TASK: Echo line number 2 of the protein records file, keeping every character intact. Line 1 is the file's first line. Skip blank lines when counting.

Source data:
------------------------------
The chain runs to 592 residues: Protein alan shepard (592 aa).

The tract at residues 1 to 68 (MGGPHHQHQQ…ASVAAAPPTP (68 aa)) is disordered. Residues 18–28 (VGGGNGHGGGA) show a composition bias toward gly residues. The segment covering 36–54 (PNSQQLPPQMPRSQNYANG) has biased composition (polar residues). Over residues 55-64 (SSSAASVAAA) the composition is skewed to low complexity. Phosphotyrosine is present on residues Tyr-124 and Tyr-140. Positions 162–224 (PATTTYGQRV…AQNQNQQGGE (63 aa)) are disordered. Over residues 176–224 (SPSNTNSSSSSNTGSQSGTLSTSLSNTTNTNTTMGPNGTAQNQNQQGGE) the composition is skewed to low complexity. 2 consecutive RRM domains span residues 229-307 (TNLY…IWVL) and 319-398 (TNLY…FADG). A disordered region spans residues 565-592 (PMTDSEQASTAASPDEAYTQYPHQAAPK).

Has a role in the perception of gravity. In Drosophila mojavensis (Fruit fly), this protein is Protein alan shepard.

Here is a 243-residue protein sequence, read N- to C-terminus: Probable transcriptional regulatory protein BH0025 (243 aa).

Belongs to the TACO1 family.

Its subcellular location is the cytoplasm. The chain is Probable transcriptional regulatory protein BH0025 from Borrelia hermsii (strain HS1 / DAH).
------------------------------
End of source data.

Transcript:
The tract at residues 1 to 68 (MGGPHHQHQQ…ASVAAAPPTP (68 aa)) is disordered. Residues 18–28 (VGGGNGHGGGA) show a composition bias toward gly residues. The segment covering 36–54 (PNSQQLPPQMPRSQNYANG) has biased composition (polar residues). Over residues 55-64 (SSSAASVAAA) the composition is skewed to low complexity. Phosphotyrosine is present on residues Tyr-124 and Tyr-140. Positions 162–224 (PATTTYGQRV…AQNQNQQGGE (63 aa)) are disordered. Over residues 176–224 (SPSNTNSSSSSNTGSQSGTLSTSLSNTTNTNTTMGPNGTAQNQNQQGGE) the composition is skewed to low complexity. 2 consecutive RRM domains span residues 229-307 (TNLY…IWVL) and 319-398 (TNLY…FADG). A disordered region spans residues 565-592 (PMTDSEQASTAASPDEAYTQYPHQAAPK).